Research shows that hypnotherapy can help people overcome phobias, particularly when combined with other therapeutic modalities.
An integrated hypnotherapeutic approach could start showing results after one or two sessions, though a longer course of treatment may be needed.
Imaginal exposure can help lead to desensitisation, allowing clients to stay safe and calm while imagining their fear.
My interest in working with phobias, and in hypnotherapy generally, started when I myself had hypnotherapy for a severe driving phobia. After just one session, I went from being unable to leave the small town where I lived to driving extensively for a new job I’d just accepted. While I don’t love driving, and still get a bit confused, I was personally blown away by the improvement in what had become a crippling phobia. (In this article, I’m talking about specific phobias, formerly called simple phobias, which are connected with specific items or situations, as opposed to social phobia, also known as social anxiety)
Phobias are defined as extreme, overwhelming, debilitating and irrational reactions to specific triggers. While most of us are fearful of particular things, and fear is often a perfectly reasonable response to certain situations, phobias are extreme fear responses which are out of all proportion to the trigger. The trigger itself need not represent an inherent danger, and people can be phobic of anything from balloons to tomato soup.
People can develop phobias in their childhood, often as the result of an unpleasant experience, such as being stung by a bee or bitten by a dog. Sometimes children learn to develop a phobic response by witnessing the fearful behaviour of a parent or sibling. Phobias can be culturally predominant or can be an extreme response to situations or things which do have a level of inherent danger.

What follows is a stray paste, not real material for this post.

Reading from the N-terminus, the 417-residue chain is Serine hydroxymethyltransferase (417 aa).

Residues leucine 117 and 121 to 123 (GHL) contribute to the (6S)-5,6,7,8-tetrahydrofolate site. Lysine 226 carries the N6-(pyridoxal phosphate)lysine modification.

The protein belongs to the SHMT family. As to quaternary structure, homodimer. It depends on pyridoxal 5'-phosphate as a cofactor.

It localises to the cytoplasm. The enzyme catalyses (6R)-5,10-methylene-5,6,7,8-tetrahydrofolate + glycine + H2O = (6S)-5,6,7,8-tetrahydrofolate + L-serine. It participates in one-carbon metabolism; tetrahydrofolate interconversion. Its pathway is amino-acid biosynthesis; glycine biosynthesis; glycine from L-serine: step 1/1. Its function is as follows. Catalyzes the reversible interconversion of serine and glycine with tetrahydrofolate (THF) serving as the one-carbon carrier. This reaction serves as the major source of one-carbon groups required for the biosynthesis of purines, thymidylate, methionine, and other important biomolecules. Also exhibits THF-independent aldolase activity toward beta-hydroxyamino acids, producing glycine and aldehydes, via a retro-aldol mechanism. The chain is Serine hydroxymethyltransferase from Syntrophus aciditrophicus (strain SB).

Research into the efficacy of hypnotherapy in the treatment of phobias and other anxiety disorders suggests that hypnosis is most effective when combined with other psychological interventions, such as cognitive behavioural therapy (CBT) (1) and in-vivo or virtual reality exposure (2).
When I’m working with patients with phobias, I combine hypnotherapy primarily with CBT and a controlled form of exposure therapy that uses the imagination, called imaginal exposure. Having established a client’s beliefs around what triggers their phobic response, I then work with them in a state of hypnosis to let them "experience" what would happen if they developed a new belief that was more helpful and realistic.
Imaginal exposure allows them to expose themselves to their fear in a controlled way and may be more accessible to some people than in-vivo exposure. As they repeatedly place themselves in the previously fearful situation, their physical response may begin to change. As the client becomes desensitised, their usual fight-or-flight response is typically replaced by a calmer reaction.
Though hypnotherapy can in some cases start to show positive effects rapidly, many clients benefit from ongoing work with their hypnotherapist over the course of several sessions. In my clinical experience, specific phobia treatment, using the multi-modality approach outlined above, can work effectively for many clients in one or two sessions.
Hypnotherapy for phobias
The state of hypnosis is characterised by brain changes which tend to allow for greater emotional control and less self-consciousness (3) This means that people are more likely to put themselves into imaginal situations and that, in those situations, they can retain more control over their emotional responses.
People tend to experience imaginal situations in a very realistic manner when they are in a state of hypnosis. So despite the fact that there is no snake, swimming pool, or aeroplane, they can still "experience" the situation similarly to how they would if the source of their fear was actually present. What's more, they experience their new, desired outcome almost exactly as if they had already experienced it. Combined with the fact that some people are more likely to be responsive to positive suggestion when in a state of hypnosis, hypnotherapy may provide an effective therapeutic intervention for phobias.
1. Valentine, KE, Milling, LS, Clark, LJ & Moriarty, CL (2019) The Efficacy of Hypnosis as a Treatment for Anxiety: A Meta-Analysis, International Journal of Clinical and Experimental Hypnosis,67:3, 336-363, DOI: 10.1080/00207144.2019.1613863
2. Hirsch JA. (2018) Integrating Hypnosis with Other Therapies for Treating Specific Phobias: A Case Series. Am J Clin Hypn. Apr;60(4):367-377. doi: 10.1080/00029157.2017.1326372. PMID: 29485374.